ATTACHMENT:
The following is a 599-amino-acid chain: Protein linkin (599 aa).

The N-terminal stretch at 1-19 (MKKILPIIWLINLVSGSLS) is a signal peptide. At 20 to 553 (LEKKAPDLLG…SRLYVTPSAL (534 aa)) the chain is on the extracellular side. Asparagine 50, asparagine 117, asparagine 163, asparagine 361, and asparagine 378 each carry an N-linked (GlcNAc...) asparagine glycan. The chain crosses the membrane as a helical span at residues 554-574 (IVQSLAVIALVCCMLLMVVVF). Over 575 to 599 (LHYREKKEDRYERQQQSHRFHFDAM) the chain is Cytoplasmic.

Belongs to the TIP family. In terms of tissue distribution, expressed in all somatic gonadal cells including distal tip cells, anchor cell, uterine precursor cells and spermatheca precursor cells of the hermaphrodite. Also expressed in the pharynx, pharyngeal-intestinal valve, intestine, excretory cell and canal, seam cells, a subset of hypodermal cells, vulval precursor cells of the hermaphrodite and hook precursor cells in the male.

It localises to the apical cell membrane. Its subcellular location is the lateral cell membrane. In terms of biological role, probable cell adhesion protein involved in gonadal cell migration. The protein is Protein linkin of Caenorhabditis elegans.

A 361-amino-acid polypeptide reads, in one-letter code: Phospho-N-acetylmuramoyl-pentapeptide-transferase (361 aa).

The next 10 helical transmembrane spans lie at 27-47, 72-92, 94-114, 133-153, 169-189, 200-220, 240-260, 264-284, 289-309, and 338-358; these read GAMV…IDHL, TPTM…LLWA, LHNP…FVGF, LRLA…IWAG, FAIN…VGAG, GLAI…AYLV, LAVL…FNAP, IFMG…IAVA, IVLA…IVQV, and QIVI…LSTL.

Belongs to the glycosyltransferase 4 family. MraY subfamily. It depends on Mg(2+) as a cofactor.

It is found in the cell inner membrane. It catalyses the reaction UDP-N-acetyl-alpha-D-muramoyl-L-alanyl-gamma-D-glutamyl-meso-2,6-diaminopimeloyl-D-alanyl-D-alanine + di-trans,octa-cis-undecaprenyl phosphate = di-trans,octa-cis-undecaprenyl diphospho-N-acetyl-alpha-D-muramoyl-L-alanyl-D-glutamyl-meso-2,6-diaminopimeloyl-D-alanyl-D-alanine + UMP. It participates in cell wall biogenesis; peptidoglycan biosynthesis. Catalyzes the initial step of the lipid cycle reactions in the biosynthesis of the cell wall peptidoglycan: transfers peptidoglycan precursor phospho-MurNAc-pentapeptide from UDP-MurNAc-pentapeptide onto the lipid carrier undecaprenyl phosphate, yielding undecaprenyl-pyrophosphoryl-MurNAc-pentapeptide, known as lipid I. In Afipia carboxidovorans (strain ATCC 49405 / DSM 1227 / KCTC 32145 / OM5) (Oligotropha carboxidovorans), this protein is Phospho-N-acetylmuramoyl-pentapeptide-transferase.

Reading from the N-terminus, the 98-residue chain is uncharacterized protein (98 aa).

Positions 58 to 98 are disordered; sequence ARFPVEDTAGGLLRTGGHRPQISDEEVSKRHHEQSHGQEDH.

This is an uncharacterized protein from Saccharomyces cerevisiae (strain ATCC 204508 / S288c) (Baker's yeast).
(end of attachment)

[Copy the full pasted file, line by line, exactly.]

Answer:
The following is a 599-amino-acid chain: Protein linkin (599 aa).

The N-terminal stretch at 1-19 (MKKILPIIWLINLVSGSLS) is a signal peptide. At 20 to 553 (LEKKAPDLLG…SRLYVTPSAL (534 aa)) the chain is on the extracellular side. Asparagine 50, asparagine 117, asparagine 163, asparagine 361, and asparagine 378 each carry an N-linked (GlcNAc...) asparagine glycan. The chain crosses the membrane as a helical span at residues 554-574 (IVQSLAVIALVCCMLLMVVVF). Over 575 to 599 (LHYREKKEDRYERQQQSHRFHFDAM) the chain is Cytoplasmic.

Belongs to the TIP family. In terms of tissue distribution, expressed in all somatic gonadal cells including distal tip cells, anchor cell, uterine precursor cells and spermatheca precursor cells of the hermaphrodite. Also expressed in the pharynx, pharyngeal-intestinal valve, intestine, excretory cell and canal, seam cells, a subset of hypodermal cells, vulval precursor cells of the hermaphrodite and hook precursor cells in the male.

It localises to the apical cell membrane. Its subcellular location is the lateral cell membrane. In terms of biological role, probable cell adhesion protein involved in gonadal cell migration. The protein is Protein linkin of Caenorhabditis elegans.

A 361-amino-acid polypeptide reads, in one-letter code: Phospho-N-acetylmuramoyl-pentapeptide-transferase (361 aa).

The next 10 helical transmembrane spans lie at 27-47, 72-92, 94-114, 133-153, 169-189, 200-220, 240-260, 264-284, 289-309, and 338-358; these read GAMV…IDHL, TPTM…LLWA, LHNP…FVGF, LRLA…IWAG, FAIN…VGAG, GLAI…AYLV, LAVL…FNAP, IFMG…IAVA, IVLA…IVQV, and QIVI…LSTL.

Belongs to the glycosyltransferase 4 family. MraY subfamily. It depends on Mg(2+) as a cofactor.

It is found in the cell inner membrane. It catalyses the reaction UDP-N-acetyl-alpha-D-muramoyl-L-alanyl-gamma-D-glutamyl-meso-2,6-diaminopimeloyl-D-alanyl-D-alanine + di-trans,octa-cis-undecaprenyl phosphate = di-trans,octa-cis-undecaprenyl diphospho-N-acetyl-alpha-D-muramoyl-L-alanyl-D-glutamyl-meso-2,6-diaminopimeloyl-D-alanyl-D-alanine + UMP. It participates in cell wall biogenesis; peptidoglycan biosynthesis. Catalyzes the initial step of the lipid cycle reactions in the biosynthesis of the cell wall peptidoglycan: transfers peptidoglycan precursor phospho-MurNAc-pentapeptide from UDP-MurNAc-pentapeptide onto the lipid carrier undecaprenyl phosphate, yielding undecaprenyl-pyrophosphoryl-MurNAc-pentapeptide, known as lipid I. In Afipia carboxidovorans (strain ATCC 49405 / DSM 1227 / KCTC 32145 / OM5) (Oligotropha carboxidovorans), this protein is Phospho-N-acetylmuramoyl-pentapeptide-transferase.

Reading from the N-terminus, the 98-residue chain is uncharacterized protein (98 aa).

Positions 58 to 98 are disordered; sequence ARFPVEDTAGGLLRTGGHRPQISDEEVSKRHHEQSHGQEDH.

This is an uncharacterized protein from Saccharomyces cerevisiae (strain ATCC 204508 / S288c) (Baker's yeast).